PfEMP1 – a parasite protein family of key importance in Plasmodium falciparum malaria immunity and pathogenesis

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Plasmodium falciparum causes the most severe form of malaria and is responsible for essentially all malaria-related deaths. The accumulation in various tissues of erythrocytes infected by mature P. falciparum parasites can lead to circulatory disturbances and inflammation, and is thought to be a central element in the pathogenesis of the disease. It is mediated by the interaction of parasite ligands on the erythrocyte surface and a range of host receptor molecules in many organs and tissues. Among several proteins and protein families implicated in this process, the P. falciparum erythrocyte membrane protein 1 (PfEMP1) family of high-molecular weight and highly variable antigens appears to be the most prominent. In this chapter, we aim to provide a systematic overview of the current knowledge about these proteins, their structure, their function, how they are presented on the erythrocyte surface, and how the var genes encoding them are regulated. The role of PfEMP1 in the pathogenesis of malaria, PfEMP1-specific immune responses, and the prospect of PfEMP1-specific vaccination against malaria are also covered briefly.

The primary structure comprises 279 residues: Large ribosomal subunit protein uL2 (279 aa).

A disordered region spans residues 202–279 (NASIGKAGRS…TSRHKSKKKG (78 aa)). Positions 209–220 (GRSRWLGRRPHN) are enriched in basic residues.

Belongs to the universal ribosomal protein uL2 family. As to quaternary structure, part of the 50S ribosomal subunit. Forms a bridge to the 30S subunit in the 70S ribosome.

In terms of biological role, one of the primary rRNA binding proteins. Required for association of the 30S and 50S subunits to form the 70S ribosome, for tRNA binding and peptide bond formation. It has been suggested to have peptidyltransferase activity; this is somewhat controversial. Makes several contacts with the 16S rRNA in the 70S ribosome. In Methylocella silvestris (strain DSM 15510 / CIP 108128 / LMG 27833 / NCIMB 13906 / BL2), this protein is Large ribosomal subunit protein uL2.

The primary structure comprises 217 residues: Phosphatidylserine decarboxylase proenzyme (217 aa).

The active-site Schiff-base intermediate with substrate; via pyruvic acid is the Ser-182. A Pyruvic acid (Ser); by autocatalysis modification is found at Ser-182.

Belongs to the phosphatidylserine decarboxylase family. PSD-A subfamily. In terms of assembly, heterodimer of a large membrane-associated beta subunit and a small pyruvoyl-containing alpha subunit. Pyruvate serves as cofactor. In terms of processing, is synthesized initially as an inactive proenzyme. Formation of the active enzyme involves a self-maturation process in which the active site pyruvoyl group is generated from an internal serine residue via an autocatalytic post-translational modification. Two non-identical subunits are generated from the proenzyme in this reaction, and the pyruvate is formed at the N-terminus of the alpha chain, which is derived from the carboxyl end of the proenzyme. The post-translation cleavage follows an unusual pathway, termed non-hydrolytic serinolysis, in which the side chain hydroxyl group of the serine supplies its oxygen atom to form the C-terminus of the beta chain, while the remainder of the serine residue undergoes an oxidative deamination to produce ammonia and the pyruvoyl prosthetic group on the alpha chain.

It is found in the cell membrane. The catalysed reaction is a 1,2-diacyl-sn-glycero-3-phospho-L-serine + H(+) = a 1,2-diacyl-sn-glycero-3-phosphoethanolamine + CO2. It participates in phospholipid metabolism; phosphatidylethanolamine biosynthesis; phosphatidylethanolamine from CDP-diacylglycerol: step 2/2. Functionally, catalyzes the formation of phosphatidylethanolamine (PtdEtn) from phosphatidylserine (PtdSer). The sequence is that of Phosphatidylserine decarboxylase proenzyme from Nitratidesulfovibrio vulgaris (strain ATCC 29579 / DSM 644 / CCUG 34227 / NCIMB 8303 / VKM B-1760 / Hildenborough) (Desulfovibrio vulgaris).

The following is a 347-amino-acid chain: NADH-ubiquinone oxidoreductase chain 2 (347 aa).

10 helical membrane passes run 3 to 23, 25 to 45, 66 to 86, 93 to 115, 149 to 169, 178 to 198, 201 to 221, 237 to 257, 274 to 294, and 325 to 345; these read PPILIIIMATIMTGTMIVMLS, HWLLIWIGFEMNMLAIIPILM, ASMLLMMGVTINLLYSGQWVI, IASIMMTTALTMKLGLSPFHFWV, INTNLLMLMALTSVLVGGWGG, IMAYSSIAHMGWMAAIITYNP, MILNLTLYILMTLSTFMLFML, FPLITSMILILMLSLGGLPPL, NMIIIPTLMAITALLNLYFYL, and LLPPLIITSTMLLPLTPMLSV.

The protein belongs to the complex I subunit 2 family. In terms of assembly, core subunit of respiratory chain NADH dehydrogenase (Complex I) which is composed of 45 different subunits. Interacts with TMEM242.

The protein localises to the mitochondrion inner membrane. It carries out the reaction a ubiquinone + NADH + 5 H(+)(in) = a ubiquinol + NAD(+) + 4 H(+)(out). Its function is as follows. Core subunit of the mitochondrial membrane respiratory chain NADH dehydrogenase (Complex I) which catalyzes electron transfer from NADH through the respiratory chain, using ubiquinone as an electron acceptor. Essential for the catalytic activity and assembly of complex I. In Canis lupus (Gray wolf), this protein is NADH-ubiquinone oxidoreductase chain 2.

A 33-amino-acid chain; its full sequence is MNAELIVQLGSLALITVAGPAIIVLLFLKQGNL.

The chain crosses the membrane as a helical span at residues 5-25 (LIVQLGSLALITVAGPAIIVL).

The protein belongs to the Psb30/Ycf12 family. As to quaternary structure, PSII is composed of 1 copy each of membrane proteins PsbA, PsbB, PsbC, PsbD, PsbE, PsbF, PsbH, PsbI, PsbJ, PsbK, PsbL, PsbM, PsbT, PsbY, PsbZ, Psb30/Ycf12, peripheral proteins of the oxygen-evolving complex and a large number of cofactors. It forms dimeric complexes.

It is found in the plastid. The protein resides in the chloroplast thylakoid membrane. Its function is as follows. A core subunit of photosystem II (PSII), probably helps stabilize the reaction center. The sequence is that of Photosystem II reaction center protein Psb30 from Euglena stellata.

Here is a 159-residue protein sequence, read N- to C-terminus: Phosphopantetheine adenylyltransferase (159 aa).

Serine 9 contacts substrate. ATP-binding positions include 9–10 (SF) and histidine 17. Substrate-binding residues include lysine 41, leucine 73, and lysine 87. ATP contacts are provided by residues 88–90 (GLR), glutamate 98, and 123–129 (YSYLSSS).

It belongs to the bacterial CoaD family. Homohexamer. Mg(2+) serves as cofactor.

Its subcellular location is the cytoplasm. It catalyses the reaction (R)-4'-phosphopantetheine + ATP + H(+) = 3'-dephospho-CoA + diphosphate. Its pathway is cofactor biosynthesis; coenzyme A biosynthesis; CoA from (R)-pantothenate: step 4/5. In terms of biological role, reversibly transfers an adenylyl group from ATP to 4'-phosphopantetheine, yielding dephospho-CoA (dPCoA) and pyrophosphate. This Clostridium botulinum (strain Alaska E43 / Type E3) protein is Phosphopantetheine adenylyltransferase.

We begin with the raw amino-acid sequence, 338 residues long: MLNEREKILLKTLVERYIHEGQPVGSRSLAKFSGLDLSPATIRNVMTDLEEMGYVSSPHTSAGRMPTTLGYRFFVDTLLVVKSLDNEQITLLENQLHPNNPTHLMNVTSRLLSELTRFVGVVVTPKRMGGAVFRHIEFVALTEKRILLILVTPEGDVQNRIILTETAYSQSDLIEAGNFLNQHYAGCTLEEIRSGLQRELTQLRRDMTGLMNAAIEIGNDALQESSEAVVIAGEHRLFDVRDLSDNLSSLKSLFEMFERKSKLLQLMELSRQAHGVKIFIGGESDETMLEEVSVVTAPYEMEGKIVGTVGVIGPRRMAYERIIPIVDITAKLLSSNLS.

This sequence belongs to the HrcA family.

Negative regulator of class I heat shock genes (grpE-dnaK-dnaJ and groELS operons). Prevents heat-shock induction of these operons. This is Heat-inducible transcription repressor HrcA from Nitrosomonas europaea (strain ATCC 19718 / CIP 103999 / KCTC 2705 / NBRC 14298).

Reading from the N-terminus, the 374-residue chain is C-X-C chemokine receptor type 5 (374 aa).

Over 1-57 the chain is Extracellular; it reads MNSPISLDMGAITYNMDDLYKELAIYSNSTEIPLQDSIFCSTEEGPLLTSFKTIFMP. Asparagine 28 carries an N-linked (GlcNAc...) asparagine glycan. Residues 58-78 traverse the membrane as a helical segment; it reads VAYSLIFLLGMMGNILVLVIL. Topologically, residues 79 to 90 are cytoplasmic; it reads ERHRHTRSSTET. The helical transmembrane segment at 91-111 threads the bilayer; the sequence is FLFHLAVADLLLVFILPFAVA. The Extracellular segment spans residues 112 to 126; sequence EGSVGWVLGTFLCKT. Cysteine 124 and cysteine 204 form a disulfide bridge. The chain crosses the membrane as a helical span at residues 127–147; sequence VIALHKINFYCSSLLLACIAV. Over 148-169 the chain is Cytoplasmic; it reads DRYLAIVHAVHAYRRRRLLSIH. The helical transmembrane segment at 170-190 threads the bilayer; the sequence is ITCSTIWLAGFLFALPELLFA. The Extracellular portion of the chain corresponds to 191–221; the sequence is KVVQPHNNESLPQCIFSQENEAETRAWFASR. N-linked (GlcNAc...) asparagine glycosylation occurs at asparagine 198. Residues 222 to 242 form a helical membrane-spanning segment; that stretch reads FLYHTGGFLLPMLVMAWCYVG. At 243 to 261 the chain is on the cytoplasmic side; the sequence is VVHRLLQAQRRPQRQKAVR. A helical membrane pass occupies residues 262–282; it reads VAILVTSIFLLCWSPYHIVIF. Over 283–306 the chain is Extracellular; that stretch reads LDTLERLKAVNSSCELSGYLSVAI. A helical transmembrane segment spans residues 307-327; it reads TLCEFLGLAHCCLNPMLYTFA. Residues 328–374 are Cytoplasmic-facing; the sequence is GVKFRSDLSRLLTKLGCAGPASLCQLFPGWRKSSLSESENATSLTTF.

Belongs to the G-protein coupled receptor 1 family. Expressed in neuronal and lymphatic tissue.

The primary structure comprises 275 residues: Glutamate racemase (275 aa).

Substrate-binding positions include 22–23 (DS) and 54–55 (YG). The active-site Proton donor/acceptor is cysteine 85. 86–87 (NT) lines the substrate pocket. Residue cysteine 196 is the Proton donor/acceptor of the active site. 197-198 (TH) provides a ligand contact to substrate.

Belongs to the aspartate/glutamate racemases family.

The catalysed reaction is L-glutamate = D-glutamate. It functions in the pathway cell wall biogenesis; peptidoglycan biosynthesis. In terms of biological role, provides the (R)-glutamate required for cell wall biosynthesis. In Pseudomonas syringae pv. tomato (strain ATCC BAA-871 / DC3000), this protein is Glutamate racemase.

Original languageEnglish
Title of host publicationAdvances in Parasitology
EditorsD. Rollinson, J.R. Stothard
Number of pages34
Publication dateApr 2015
ISBN (Electronic)978-0-12-802268-9
Publication statusPublished - Apr 2015
SeriesAdvances in Parasitology

ID: 136800101